Hover State for Links:
Selected State:

Again, the CSS can be found here. Keep in mind that you can also apply selected state styles to the <li> tags as well, as the “selected” class is also applied to the parent <li> of the selected link.
 
BONUS TIP: Here’s how to hide left nav completely. In some instances, you may just not need the left nav area for your site. Or maybe just not for a particular page (the home page, for instance). Fortunately, it’s pretty easy to hide the left nav area with some simple CSS:

#sideNavBox { display:none; }
#contentBox { margin-left:20px; }

Basically, this CSS doesn’t display the left nav area at all, and resets the left margin of the main content holder to 20px so its padding is consistent with what the padding of the left nav would have been.

Putting this in your main style sheet will remove the left navigation completely from your site. In most cases (especially from an end-user experience) this isn’t a big deal, but there are some instances where the left nav would have been used to display something other than navigation - for instance, the calendar navigator on a calendar list would be missing, the left pane on the Change the Look section of the site, and a handful of other areas that have non-navigation content. In these instances, you may need to open your browser’s developer tools and click near the #sideNavBox area, and temporarily disable the styles you added.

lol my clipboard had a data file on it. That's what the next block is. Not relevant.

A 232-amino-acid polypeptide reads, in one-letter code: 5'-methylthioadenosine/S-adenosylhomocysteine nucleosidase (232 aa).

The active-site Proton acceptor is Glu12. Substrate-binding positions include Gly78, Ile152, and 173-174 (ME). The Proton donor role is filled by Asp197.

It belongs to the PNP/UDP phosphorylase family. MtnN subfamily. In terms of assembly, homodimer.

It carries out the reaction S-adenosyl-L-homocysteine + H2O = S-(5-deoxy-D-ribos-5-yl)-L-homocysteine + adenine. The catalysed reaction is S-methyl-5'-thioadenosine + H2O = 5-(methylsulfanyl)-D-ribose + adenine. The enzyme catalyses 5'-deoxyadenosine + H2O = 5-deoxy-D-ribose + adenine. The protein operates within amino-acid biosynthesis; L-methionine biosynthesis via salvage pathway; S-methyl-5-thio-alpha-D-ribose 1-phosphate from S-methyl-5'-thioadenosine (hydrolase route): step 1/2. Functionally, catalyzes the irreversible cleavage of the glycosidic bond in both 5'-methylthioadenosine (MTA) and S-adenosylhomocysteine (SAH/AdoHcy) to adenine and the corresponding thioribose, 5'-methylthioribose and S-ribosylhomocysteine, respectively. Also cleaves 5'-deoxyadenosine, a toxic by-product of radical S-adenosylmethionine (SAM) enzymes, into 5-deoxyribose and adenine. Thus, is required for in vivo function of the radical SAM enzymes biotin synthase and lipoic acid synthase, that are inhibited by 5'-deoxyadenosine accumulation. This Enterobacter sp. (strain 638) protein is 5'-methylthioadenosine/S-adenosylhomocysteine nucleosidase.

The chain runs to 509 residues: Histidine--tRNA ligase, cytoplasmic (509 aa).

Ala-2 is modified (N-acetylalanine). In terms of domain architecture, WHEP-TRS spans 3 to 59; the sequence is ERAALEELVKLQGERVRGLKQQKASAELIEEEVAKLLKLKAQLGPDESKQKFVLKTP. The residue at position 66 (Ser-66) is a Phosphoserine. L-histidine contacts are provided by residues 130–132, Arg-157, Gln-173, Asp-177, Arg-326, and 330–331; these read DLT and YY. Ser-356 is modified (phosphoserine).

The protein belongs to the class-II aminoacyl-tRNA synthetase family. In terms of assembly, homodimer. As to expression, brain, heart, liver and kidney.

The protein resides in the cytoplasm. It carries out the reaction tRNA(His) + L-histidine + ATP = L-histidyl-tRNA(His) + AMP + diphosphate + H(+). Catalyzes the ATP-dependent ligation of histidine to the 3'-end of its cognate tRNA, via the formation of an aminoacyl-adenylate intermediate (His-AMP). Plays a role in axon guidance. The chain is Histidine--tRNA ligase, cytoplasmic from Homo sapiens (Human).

A more common scenario is to keep the left nav on a site intact, but simply hide it for a particular page or two (such as the home page of the site or a departmental home page). Often in custom branding scenarios for SharePoint, home pages are a little more stylized than the rest of the site and may not show the left nav area until a visitor or user is further into the site. In this case, you can add those styles to a single page or to a page layout.

If you have a stylized home page, you probably have a custom page layout. Simply make sure you have your additional page head placeholder on your page layout and add in your styles as such:

<asp:Content ContentPlaceHolderID="PlaceHolderAdditionalPageHead" runat="server">
   <style type="text/css">
      #sideNavBox { display:none; }
      #contentBox { margin-left:20px; }
   </style>
</asp:Content>

If you only need a single page in your site to not have the left navigation, you can add a script editor web part to the page and add your style block there as well.